PBS’s “Downton Abbey” returns Sunday and its 10-episode third season resumes shooting in February. “Sherlock” is returning in May for a three-episode second season — still starring Benedict Cumberbatch, who’s now being talked about like some kind of rock star because he’s been cast in JJ Abrams’ latest “Star Trek” re-boot. And, overall, the “Masterpiece” franchise under which both fall, is up 30 percent in the ratings compared to the previous season, not to mention an actual underwriter for 2012.
“It was the kind of year television producers dream about, pray for, sacrifice goats for, light votive candles for — we had a bell ringer of a year,” “Masterpiece” exec producer Rebecca Eaton gushed giddily at Winter TV Press Tour 2012.
Eaton came to press tour to promote a handful of new “Masterpiece” programs, including that second season of “Sherlock” with cast members, including Cumberbatch, who apparently survived the first season cliffhanger in which Sherlock appears to have died. Yeah, right. Eaton, noted, still giddy, it “annoyed millions and millions of television viewers — just what we want to do, because then they will want to see the second series.”
Yes, it’s the best of all possible worlds at “Masterpiece” these days.
One teensy glitch. The second, mini-season of “Sherlock” feature a brainiac dominatrix who, being very good at what she does, strips down to her diamond studs and Louboutins and a whip, in order to ensnare our tightly wound hero.
“Apparently last week there was a bit of an uproar in the U.K. over a naked scene?” one TV critic sniffed at “Sherlock” panelists, in re the season’s New Year’s Day debut in the UK.
“Sherlock does not take his clothes off,” Eaton hastened to explain to the American TV critics.
And, it’s just two minutes in a 90-minute episode and “there is nothing that you see. It’s very suggestive — it’s very clever camerawork,” said Lara Pulver, who plays dominatrix Irene Adler.
“It’s supposed to throw off [Sherlock’s] radar…it’s used as a device of character to create a situation of control,” chimed in Cumberbatch, via satellite from London.
“It’s not about nudity being displayed…she’s a dominatrix. Nudity is nothing to her,” added Pulver.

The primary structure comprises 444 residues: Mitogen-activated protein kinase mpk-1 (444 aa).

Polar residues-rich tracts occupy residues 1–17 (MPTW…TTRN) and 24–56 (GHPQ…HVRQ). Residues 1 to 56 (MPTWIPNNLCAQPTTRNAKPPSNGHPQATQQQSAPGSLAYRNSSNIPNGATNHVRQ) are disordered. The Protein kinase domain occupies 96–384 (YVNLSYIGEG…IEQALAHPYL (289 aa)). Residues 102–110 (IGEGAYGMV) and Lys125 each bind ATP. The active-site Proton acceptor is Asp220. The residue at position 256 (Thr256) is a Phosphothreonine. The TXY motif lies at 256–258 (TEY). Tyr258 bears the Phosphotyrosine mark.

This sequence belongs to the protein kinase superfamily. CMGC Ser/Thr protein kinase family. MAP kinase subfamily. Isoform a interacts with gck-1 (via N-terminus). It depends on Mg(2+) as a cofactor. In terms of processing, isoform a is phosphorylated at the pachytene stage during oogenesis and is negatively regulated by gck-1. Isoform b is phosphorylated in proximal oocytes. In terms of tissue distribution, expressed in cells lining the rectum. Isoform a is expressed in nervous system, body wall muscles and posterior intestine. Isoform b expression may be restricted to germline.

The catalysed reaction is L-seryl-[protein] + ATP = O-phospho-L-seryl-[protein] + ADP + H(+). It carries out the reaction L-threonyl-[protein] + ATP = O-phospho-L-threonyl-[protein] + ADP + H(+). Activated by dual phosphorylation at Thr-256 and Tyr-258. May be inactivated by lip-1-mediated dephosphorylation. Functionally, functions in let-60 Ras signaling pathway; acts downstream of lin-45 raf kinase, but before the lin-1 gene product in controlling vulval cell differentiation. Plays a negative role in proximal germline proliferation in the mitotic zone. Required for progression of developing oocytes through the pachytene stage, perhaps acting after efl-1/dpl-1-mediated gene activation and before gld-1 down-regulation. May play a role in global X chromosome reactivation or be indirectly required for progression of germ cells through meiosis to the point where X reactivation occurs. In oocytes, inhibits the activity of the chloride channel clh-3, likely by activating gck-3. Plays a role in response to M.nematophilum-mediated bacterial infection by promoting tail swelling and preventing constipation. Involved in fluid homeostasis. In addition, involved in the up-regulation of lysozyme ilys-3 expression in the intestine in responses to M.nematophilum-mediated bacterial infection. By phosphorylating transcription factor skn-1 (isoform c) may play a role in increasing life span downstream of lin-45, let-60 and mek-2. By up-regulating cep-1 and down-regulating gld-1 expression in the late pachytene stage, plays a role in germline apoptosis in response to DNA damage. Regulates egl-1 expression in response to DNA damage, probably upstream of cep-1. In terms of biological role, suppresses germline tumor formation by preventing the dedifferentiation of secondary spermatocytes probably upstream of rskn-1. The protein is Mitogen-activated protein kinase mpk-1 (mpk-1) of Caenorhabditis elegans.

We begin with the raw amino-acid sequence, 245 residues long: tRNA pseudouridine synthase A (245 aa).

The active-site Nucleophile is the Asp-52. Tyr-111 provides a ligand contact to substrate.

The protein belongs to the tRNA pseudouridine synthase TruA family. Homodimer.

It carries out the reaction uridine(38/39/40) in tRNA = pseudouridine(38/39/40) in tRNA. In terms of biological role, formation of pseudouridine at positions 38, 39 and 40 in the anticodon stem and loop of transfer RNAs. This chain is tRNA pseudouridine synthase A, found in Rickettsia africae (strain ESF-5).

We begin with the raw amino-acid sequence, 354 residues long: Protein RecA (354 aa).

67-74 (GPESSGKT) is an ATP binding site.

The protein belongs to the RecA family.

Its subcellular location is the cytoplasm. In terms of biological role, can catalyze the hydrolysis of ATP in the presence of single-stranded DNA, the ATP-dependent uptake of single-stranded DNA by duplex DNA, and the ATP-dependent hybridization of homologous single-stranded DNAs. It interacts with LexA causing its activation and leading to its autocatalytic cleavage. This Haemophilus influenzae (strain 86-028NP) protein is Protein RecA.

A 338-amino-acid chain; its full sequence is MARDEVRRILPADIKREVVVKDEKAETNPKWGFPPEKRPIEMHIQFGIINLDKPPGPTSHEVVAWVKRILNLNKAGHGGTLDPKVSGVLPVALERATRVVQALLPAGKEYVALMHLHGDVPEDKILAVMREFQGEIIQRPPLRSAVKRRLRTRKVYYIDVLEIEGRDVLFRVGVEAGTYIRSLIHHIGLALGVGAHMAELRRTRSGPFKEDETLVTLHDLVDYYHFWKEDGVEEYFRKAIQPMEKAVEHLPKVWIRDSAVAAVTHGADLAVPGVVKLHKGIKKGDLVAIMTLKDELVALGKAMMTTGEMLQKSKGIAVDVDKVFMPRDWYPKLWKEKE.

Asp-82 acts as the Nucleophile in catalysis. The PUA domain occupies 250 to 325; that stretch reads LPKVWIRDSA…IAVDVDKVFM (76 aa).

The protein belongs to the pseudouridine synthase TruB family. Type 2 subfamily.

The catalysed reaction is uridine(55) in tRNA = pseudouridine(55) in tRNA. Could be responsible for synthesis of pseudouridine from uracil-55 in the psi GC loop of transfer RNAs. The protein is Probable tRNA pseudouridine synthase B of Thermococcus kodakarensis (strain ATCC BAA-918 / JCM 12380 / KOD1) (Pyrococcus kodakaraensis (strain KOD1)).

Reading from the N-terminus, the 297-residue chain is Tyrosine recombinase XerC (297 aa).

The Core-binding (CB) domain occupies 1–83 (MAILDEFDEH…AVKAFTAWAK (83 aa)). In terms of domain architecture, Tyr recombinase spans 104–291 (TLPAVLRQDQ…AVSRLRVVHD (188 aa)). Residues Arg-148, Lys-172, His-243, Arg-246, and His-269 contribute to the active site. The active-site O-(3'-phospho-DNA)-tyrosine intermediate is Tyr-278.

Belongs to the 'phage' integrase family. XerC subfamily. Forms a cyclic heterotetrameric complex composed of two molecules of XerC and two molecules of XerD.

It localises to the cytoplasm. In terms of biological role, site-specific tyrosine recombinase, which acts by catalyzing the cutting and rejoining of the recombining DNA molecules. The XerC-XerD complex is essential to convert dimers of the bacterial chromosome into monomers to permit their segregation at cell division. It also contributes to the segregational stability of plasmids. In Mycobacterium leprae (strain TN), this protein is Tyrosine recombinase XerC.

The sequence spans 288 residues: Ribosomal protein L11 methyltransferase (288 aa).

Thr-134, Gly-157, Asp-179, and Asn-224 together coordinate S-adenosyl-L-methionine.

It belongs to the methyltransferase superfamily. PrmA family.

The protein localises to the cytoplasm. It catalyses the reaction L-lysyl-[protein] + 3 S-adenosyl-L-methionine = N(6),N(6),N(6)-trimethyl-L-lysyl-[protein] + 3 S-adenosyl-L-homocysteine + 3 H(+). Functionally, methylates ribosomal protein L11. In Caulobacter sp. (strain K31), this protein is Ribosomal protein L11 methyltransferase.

Ah, but nudity is something here in these United States of America, where men are fearless and women are clothed — particularly on public broadcasting.
So it maybe would have been better had Pulver not boasted, “It was no mean feat for me to shoot it, being naked for eight hours in just a pair of Louboutin shoes. [It] was a challenge and one I’ve never met before.”
And perhaps Cumberbatch should not have giggled, “It’s great publicity, isn’t it?”
“I mean, if anyone wants to create a storm in a teacup over it and sell papers the size of telephone directories with sort of hot-air arguments of any description,” he continued.
“You betcha!’ responded several TV critics, in their heads anyway, and began to put the finishing touches on reports about the shocking nude scene:
* Lara Pulver addresses ‘Sherlock’ nude scene — New York Daily News.
* ‘Sherlock’: a dominatrix, a nude scene, and Holmes in love? — Entertainment Weekly.
* ‘Sherlock’ star defends TV show’s nude scene — Newsday.
* Sherlock Holmes and the case of the nude woman — Minneapolis Star Tribune.
While they quickly filed their reports, Pulver described a moment in the scene in which Sherlock just holds her hand. “It’s electric…he touches her hand and it’s like they’re making love,” she said.
“This is sex on public television: he touches her hand,” jumped in Eaton – such a pro!
Pulver noted the “hypocrisy of papers” in the UK, decrying the nudity “but then posting three pictures of me naked in their paper.”
“I’m sure more kids under the age of 13 saw pictures of me in their newspaper than what anyone possibly did [on TV]…although we did get over 9 million [viewers],” she simpered.
Ha! In this country, where men are courageous and newspaper editors are no dummies, they ran the reports of outrage without the photos.